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A writer’s dilemma: the battle between the creative angel and the devilish editor

Sanjana Ray
24th Feb 2017
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When you’re a writer tasked with filling up pages with fresh and interesting insights on a certain topic, the thrill of the pen on seemingly limitless paper space can get you into a wonderful flow. You are given the chance to pour out your thoughts into form and then present them to the world to consume. However, when you are tasked with editing your own copy, the shift from creative writer to scrutinising editor is no simple feat.

Image credits: Shutterstock

Several professionals have theatrically referred to this dilemma as the battle between the ‘creative angel’ and the ‘devilish editor’. This is a nod to the popular idea of a miniature angel appearing by a person’s side, urging them to do the right thing, only to be countered by a miniature devil on the other side. Movies, sitcoms, and even literature have propagated this metaphor countless times, and we’d like to follow suit.

A writer penning down their fresh first draft is encouraged by their creative angel to lay it all out on paper with no holds barred. The angel convinces the writer that every word that they aren’t putting forth is an idea wasted. On the completion of the first draft (which would understandably contain errors), the stage is set for the devilish editor, which compels you to ruthlessly strike out all the unnecessary matter and poorly-constructed sentences, no matter how pivotal you believe they may be to your argument.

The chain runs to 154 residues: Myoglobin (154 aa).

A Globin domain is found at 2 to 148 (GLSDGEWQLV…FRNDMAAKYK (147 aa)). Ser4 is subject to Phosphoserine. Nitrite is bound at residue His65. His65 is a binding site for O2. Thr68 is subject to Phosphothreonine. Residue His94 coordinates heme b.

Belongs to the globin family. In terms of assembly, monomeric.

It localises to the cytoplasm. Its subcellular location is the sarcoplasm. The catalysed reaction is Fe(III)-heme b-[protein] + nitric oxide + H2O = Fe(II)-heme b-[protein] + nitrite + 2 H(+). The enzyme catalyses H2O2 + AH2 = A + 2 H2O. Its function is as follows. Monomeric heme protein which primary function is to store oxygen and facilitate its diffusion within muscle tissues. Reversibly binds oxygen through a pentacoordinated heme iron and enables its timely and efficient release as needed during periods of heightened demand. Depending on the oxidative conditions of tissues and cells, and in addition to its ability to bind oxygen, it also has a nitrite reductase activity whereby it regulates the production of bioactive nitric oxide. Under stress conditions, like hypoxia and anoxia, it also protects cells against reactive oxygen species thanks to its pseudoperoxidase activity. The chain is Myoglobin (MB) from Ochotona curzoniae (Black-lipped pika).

Needless to say, editing your own copy is challenging. However, here are a few tips by which your devilish editor and the creative angel can call for a truce and help you produce the best version of your writing.

Take a break

The first thing you should do post-writing and pre-editing is to take a break from your work. You need this little time in between to loosen the hold of the arguments you have penned down and thus distance yourself from viewing your work as your own. This will allow you to edit the same copy with a more objective and practical mind, making it easier to strike out needless information.

Read it aloud

Reading a piece aloud is one of the most important parts of both writing and editing. This is because it is the closest rendition of how it will appear to the average and objective reader, who doesn’t know you or your line of thinking. It will allow you spot minor errors in grammar and sentence construction, and even identify any unnecessary material.

Pretend it’s someone else’s copy

This is possibly the most important and useful tip to employ. The human psyche is extremely playful in nature. While you may experience little to no pain while slashing out large chunks of another’s copy, you’ll be sure to experience it twofold when it comes to your own. Like everything else in life, we tend to get emotional about whatever belongs to us. So to detach yourself from the pain of seeing your words obliterated, simply pretend you are editing someone else’s work.

Make several edits of the same copy

While you may think that you’ve eliminated all the mistakes and unrequired information on your copy in the first round of editing, you still need to go over it once or twice more. This is because with every re-edit, your copy becomes crisper, thus improving readability.

All of these points point to the fact that you are, indeed, the master or mistress of your own fate and that the final call is yours to make.

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